US charges N.Korean hackers in $1.3 bn theft scheme
The US Justice Department charged three North Korean military intelligence officials Wednesday in a campaign of cyberattacks to steal $1.3 billion in crypto and traditional currencies from banks and other targets.
The first action against Pyongyang by President Joe Biden’s administration took aim at what the department called “a global campaign of criminality” being waged by North Korea.
The department accused the three of a wide-ranging hacking and malware operation to obtain funds for their government while avoiding punishing UN sanctions that have cinched off its sources of income.
Over at least seven years, the officials created malicious cryptocurrency applications that opened back doors into targets’ computers; hacked into companies marketing and trading digital currencies like bitcoin; and developed a blockchain platform to evade sanctions and secretly raise funds, the department said.
The case filed in federal court in Los Angeles builds on 2018 charges against one of the three, identified as Park Jin Hyok.
He was charged with the 2014 hack of Sony pictures, the creation of the notorious WannaCry ransomware, and the 2016 theft of $81 million from the central bank of Bangladesh.
The new charges added two defendants, Jon Chang Hyok and Kim Il.
The allegations said the three worked together in the North Korean military intelligence’s hacking-focused Reconnaissance General Bureau, better known within the cybersecurity community as the Lazarus Group, or APT 38.
In addition to the earlier charges, the three allegedly operated out of North Korea, Russia and China to hack computers using spearfishing techniques, and to promote cryptocurrency applications loaded with malicious software that allowed them to empty victims’ crypto wallets.
They allegedly robbed digital currency exchanges in Slovenia and Indonesia and extorted a New York exchange of $11.8 million.
In a 2018 scheme, they robbed $6.1 million from ATM machines from Pakistan’s BankIslami after gaining access to its computer network.
The Justice Department did not specify exactly how much it believed the defendants have stolen altogether.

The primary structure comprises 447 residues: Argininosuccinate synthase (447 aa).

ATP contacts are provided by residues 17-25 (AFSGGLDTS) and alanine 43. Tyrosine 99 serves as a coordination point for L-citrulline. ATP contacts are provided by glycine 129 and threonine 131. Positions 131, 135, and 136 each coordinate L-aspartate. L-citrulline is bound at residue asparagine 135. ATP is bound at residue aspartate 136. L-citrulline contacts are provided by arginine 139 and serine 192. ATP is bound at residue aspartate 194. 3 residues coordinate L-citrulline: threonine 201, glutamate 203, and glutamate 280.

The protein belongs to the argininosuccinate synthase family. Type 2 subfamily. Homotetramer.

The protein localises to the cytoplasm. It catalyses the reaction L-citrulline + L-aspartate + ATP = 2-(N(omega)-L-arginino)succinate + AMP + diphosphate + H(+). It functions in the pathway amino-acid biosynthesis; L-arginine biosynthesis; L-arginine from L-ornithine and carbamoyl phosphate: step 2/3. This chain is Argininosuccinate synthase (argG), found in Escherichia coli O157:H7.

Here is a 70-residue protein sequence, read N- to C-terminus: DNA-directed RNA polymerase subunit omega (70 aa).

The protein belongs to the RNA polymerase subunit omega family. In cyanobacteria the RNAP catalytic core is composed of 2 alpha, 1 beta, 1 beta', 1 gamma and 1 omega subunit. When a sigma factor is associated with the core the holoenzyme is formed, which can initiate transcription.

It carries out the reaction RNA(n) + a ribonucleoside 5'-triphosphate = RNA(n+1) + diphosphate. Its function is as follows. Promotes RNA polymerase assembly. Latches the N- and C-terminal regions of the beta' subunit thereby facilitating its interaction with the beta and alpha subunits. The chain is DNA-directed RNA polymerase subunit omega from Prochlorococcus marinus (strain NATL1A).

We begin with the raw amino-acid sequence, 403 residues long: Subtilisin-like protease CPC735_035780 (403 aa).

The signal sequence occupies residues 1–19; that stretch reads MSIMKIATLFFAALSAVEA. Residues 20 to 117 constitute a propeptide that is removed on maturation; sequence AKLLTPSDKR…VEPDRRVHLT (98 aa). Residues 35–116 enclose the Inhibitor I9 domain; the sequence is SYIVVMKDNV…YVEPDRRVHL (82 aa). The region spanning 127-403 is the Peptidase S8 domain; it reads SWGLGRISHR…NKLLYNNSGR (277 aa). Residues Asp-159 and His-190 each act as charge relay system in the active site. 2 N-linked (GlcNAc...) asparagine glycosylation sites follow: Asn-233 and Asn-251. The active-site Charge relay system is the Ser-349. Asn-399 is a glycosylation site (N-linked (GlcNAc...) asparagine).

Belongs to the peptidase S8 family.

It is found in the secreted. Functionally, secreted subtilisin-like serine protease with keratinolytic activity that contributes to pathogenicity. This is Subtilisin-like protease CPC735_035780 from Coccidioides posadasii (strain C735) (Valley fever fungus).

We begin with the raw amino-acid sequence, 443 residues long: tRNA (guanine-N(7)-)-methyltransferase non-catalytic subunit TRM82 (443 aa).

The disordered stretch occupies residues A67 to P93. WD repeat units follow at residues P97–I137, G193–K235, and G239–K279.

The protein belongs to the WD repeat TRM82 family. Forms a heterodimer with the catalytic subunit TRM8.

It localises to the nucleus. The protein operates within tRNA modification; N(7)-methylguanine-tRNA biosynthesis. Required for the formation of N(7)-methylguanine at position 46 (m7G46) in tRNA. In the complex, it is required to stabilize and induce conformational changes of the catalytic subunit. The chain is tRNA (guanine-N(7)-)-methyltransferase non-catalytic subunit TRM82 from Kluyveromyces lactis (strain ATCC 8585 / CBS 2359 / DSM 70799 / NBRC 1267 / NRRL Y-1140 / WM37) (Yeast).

‘Keyboards instead of guns’
In addition, the charges said, Kim Il developed the blockchain-based digital currency-like “Marine Chain Token” which ostensibly was an instrument for investors to buy shares of shipping vessels.
He marketed opportunities to invest in the scheme in Singapore, without telling potential investors that it was mainly designed to hide ship ownership identities to help North Korea avoid sanctions, the charges said.
All of the actions, the Justice Department said, were to “further the strategic and financial interests of the (North Korean) government and its leader, Kim Jong Un.”
“North Korea’s operatives, using keyboards rather than guns, stealing digital wallets of cryptocurrency instead of sacks of cash, are the world’s leading bank robbers,” said Assistant Attorney General John Demers in a statement.
“Nation-state indictments like this are an important step in identifying the problem, calling it out in a legally rigorous format, and building international consensus,” Demers said.
In parallel, the department announced that Ghaleb Alaumary of Mississauga, Canada, had pleaded guilty to one charge of acting as a money launderer for the North Koreans.
Alaumary helped arrange for money to be removed from ATMs hacked by the North Korean operation.
He was also, the department said, a “prolific” money launderer for other hackers engaged in ATM cash-out schemes, cyber-enabled bank theft, and fraud schemes based on hijacking companies’ email.
The case announced Wednesday was the first open action taken against North Korea by the Biden administration, amid ongoing tensions over Pyongyang’s development of nuclear weapons and long-range missiles that threaten the United States and allies.
State Department spokesman Ned Price said the administration is reviewing policy toward the country.
The review “will take into account the totality of the malign activity and the threats that are emanating from North Korea,” Price said.
“Most frequently we speak of North Korea’s nuclear and ballistic missile program, but of course, its malicious cyber activity is something we are carefully evaluating and looking at as well,” he said.